The scientifically clearest choice is to divide up the remaining global carbon budget, which is shrinking at a rapid rate. Distributing that fairly is politically tough. So the mitigation goal may be framed as net zero emissions by the middle of the century. Whichever is chosen, the long-term goal must guide short-and medium-term targets.
THE bottom-up preparations for Paris have focused much attention on “nationally determined contributions” to mitigate and adapt. But why have a treaty if it contains no substantive obligations for parties? Expect the Paris Agreement to have both commitments and actions.
In relation to legal obligations, it is not sufficient to have good intentions when drawing up commitments. Countries also have to commit to implement.
The agreement should turn the intended nationally determined contributions into legal obligations. Countries will need to implement laws and policies that will achieve the outcomes they put forward — in addition to the commitments on adaptation, requiring countries to take responsibility for their vulnerable communities and citizens.
Some countries will need support to fulfil this responsibility, so the collective review every five years of what is being done is essential to keep track of implementation of adaptation. On mitigation, we already know there is an emissions gap — between what emissions reductions countries put forward internationally and what reduction is actually needed to keep the temperature increase well below 2°C. To implement the agreed measures requires action by multiple interested parties at every level of society — governments, companies, cities, nongovernmental organisations, independent initiatives and endeavours by individuals.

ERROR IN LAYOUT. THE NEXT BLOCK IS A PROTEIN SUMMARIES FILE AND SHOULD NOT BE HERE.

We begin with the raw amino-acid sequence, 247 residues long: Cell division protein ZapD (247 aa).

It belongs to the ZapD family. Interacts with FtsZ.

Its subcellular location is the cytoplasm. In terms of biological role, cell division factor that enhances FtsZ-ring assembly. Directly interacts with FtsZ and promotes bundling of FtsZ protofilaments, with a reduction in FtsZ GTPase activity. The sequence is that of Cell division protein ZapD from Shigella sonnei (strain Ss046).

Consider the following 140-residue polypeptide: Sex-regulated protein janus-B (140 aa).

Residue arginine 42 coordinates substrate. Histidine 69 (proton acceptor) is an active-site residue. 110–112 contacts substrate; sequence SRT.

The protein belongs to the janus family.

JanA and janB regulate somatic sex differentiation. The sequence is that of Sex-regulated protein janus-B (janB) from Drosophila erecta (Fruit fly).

Paris should focus on enabling more action, by a wider range of actors. The agreement must send strong signals that greenhouse gas emissions will be phased out equitably. That will require shifting patterns of investment. Clearly the world has to learn to use less coal, and subsidies for fossil fuels generally should be phased out.
SA has long had an energy policy committed to diversity, but moving away from coal is taking time. Transitional options for electricity may include gas and nuclear, but in the long term, there is little doubt renewable energy is the most sustainable. It is a major growth industry globally.
We also need to change patterns of consumption, and our own behaviour. Pricing carbon and shifting subsidies to renewable energy, energy efficiency and affordable access to modern energy services — these are important actions we should expect to come out of Paris.